"What does it mean to be the university of the people in the 21st century?" Moeser asked.
The question brings challenges, among them the number of faculty Carolina loses every year. Last year, Moeser said, "percentage of losses in the college climbed to 60 percent.
"This is a trend we cannot allow to continue," he said.
Faculty may be leaving because of salaries that are not high enough.
"The issue is not just salary," Moeser said. "Our benefits packages are not competitive when compared to our private and public peers."
One way, perhaps, to boost university revenue is to increase the percentage of out-of-state students. Eighteen percent of Carolina students are from other states, and that 18 percent is a systemwide cap. There is talk of adjusting it.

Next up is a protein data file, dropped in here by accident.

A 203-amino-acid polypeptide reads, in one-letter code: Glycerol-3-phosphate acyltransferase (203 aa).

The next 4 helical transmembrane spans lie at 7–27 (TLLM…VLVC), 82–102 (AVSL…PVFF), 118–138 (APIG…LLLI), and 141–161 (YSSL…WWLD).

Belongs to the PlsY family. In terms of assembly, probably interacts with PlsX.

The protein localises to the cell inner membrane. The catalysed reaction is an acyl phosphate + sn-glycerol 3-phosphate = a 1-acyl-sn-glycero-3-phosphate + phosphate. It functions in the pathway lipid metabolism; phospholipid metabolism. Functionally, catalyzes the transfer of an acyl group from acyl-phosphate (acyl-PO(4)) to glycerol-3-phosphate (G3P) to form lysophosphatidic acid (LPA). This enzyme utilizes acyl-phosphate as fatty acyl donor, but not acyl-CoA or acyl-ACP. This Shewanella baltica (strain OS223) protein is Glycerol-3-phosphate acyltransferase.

At Carolina, out-of-state students pay almost $15,000 in tuition versus about $3,000 a year for in-state students.
"We strongly support the proposal to adjust the cap," Moeser said.
The chancellor also uncapped a program that will enable students of low-income families to attend UNC without borrowing a penny -- part of what he called the
He said UNC is the first public university in America to launch such an initiative.
"That we shall be for the 21st century as we were meant to be, the university of the people," Moeser said, drawing a round of applause.